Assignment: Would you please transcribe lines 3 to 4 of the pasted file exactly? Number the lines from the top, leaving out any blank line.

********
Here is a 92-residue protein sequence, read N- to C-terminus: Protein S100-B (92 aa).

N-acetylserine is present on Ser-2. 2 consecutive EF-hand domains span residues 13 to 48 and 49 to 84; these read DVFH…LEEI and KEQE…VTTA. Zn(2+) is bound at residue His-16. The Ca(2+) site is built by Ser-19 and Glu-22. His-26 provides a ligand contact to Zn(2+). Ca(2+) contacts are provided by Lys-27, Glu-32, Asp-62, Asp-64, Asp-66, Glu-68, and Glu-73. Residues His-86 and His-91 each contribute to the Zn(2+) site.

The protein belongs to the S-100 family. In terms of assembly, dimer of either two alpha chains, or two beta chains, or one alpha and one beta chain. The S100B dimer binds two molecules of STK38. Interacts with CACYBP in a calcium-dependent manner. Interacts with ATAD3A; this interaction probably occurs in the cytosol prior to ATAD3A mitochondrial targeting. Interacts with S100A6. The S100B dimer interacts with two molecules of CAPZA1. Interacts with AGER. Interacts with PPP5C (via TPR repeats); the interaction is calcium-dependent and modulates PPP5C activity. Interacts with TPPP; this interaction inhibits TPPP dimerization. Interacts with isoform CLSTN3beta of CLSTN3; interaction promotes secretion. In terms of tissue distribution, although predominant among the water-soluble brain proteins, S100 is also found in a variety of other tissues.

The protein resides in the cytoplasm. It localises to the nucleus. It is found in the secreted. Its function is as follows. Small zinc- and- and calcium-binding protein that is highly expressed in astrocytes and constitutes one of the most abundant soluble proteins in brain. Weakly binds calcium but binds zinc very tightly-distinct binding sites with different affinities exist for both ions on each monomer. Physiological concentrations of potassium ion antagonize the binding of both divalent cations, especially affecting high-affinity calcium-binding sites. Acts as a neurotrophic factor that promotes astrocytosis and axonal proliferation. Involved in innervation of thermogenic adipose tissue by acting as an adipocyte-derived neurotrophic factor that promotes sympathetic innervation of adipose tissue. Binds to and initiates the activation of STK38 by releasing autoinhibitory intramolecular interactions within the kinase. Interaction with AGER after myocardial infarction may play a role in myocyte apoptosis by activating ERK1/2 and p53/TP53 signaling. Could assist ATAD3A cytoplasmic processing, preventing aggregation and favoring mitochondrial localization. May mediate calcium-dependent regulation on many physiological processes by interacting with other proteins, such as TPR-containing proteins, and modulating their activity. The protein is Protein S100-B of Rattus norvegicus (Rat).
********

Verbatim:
The protein belongs to the S-100 family. In terms of assembly, dimer of either two alpha chains, or two beta chains, or one alpha and one beta chain. The S100B dimer binds two molecules of STK38. Interacts with CACYBP in a calcium-dependent manner. Interacts with ATAD3A; this interaction probably occurs in the cytosol prior to ATAD3A mitochondrial targeting. Interacts with S100A6. The S100B dimer interacts with two molecules of CAPZA1. Interacts with AGER. Interacts with PPP5C (via TPR repeats); the interaction is calcium-dependent and modulates PPP5C activity. Interacts with TPPP; this interaction inhibits TPPP dimerization. Interacts with isoform CLSTN3beta of CLSTN3; interaction promotes secretion. In terms of tissue distribution, although predominant among the water-soluble brain proteins, S100 is also found in a variety of other tissues.

The protein resides in the cytoplasm. It localises to the nucleus. It is found in the secreted. Its function is as follows. Small zinc- and- and calcium-binding protein that is highly expressed in astrocytes and constitutes one of the most abundant soluble proteins in brain. Weakly binds calcium but binds zinc very tightly-distinct binding sites with different affinities exist for both ions on each monomer. Physiological concentrations of potassium ion antagonize the binding of both divalent cations, especially affecting high-affinity calcium-binding sites. Acts as a neurotrophic factor that promotes astrocytosis and axonal proliferation. Involved in innervation of thermogenic adipose tissue by acting as an adipocyte-derived neurotrophic factor that promotes sympathetic innervation of adipose tissue. Binds to and initiates the activation of STK38 by releasing autoinhibitory intramolecular interactions within the kinase. Interaction with AGER after myocardial infarction may play a role in myocyte apoptosis by activating ERK1/2 and p53/TP53 signaling. Could assist ATAD3A cytoplasmic processing, preventing aggregation and favoring mitochondrial localization. May mediate calcium-dependent regulation on many physiological processes by interacting with other proteins, such as TPR-containing proteins, and modulating their activity. The protein is Protein S100-B of Rattus norvegicus (Rat).